The Joint Statement from the event, a statement I signed together with others, was referred to in many statements in the General Debate of the General Assembly, and inspired a new resolution calling for stronger action on women’s political participation which has been adopted by the Third Committee. UN Women has also taken strong steps to position gender equality and women’s empowerment at the centre of discussions for food security. To move forward, we are partnering with the three UN food agencies based in Rome on an action plan to further the economic empowerment of rural women.
Even in the comparatively newer area of coordination we are seeing results already. A system-wide action plan is now prepared in draft, following consultations we convened between June and November across the UN system. This includes clear and concrete indicators against which different parts of the UN system can assess themselves and be held accountable for their performance in promoting gender equality and the empowerment of women. This action plan will go to the Chief Executives’ Board in April 2012, and will provide us with a stronger foundation than ever before for promoting gender mainstreaming and accountability in the UN system.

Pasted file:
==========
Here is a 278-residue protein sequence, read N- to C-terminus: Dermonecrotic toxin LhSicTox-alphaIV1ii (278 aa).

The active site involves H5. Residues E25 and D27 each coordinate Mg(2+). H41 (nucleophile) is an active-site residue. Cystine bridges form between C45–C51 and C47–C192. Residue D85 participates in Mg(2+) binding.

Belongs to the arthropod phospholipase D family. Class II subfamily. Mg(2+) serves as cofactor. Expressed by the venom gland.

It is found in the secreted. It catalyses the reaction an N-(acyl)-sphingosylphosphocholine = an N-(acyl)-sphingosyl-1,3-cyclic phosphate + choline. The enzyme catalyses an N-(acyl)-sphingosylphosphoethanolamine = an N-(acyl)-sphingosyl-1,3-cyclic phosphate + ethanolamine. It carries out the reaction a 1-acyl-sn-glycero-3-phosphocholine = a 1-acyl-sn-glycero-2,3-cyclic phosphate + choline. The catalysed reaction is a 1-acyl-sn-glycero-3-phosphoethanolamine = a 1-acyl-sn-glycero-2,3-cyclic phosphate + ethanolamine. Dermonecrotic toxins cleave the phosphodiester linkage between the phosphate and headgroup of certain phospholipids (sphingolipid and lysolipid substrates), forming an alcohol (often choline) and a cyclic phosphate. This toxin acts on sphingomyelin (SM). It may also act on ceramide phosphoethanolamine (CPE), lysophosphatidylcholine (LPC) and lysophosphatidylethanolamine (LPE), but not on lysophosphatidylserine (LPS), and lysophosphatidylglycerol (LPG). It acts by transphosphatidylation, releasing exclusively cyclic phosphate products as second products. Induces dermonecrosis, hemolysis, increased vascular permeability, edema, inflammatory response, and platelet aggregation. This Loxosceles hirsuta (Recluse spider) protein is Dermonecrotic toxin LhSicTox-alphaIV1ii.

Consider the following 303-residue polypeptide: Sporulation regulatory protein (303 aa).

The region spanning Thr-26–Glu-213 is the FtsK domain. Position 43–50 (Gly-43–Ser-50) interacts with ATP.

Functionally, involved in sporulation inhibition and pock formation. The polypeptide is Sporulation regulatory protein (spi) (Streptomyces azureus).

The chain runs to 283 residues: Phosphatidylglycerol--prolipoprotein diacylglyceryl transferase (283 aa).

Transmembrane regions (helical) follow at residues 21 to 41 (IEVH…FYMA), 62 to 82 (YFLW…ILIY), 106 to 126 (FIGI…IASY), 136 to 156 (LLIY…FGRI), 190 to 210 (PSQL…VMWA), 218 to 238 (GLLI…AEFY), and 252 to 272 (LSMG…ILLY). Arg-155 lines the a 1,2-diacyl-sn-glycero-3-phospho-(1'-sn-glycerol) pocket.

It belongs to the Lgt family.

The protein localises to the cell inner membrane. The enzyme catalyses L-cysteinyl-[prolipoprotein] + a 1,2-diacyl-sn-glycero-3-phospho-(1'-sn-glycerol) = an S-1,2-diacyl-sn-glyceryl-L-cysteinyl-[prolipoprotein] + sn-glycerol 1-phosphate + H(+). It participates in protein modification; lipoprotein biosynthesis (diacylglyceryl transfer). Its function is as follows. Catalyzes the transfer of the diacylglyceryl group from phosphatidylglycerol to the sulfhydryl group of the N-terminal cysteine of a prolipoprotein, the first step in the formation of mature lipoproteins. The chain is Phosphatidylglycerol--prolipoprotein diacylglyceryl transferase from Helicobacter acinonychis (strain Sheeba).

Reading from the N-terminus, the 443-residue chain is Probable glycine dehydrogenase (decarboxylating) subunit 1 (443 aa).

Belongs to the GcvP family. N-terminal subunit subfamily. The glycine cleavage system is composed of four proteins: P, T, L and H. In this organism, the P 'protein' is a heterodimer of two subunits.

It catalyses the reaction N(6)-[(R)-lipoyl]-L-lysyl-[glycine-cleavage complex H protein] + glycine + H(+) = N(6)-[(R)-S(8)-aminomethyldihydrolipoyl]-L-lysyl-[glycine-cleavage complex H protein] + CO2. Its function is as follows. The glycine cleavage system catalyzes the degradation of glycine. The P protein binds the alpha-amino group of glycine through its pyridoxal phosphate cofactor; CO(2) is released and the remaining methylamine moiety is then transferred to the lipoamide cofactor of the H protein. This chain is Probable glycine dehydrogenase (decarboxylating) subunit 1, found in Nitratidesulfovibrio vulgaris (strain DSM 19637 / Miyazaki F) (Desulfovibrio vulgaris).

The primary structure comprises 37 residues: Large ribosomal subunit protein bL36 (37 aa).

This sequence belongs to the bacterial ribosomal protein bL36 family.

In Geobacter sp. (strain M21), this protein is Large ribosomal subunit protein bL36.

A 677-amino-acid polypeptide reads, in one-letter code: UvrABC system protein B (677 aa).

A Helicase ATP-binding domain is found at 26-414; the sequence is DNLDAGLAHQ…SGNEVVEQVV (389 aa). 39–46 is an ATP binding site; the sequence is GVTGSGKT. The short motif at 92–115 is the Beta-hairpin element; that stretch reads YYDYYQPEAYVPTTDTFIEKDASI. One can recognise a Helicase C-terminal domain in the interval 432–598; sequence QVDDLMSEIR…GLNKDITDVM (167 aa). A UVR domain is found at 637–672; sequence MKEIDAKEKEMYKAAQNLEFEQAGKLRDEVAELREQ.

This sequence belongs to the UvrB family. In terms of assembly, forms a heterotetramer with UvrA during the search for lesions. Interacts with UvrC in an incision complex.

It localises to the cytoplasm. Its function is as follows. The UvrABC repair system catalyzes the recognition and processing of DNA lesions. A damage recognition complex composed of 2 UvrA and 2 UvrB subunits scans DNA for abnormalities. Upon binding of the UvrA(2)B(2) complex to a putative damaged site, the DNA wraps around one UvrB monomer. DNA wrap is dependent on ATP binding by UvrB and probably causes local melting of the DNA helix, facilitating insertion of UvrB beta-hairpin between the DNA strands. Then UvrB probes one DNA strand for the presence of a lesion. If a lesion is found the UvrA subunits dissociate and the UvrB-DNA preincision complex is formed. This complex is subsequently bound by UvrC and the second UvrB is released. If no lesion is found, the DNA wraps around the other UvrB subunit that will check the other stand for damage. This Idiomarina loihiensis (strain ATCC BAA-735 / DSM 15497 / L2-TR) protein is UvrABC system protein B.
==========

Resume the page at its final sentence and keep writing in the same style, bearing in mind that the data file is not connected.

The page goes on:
UN Women is also moving forward in support of UN systemwide coherence and Delivering as One, with a focus on Delivering as One for Women. Last month in Montevideo, at the Delivering as One meeting, I made a strong case, and witnessed strong support, for prioritizing women’s empowerment and gender equality in UN Development Assistance Frameworks by UN Country Teams. The spirit of teamwork and unity was encouraging, and it paves the path for improved effectiveness of the UN, and stronger results for women and girls.
I am also pleased to report that gender equality and women’s empowerment are highlighted in the agreement reached last week at the Fourth High Level Forum on Aid Effectiveness in Busan. UN Women worked closely with partners, including civil society, in preparation for the Forum in which I chaired a special session on gender.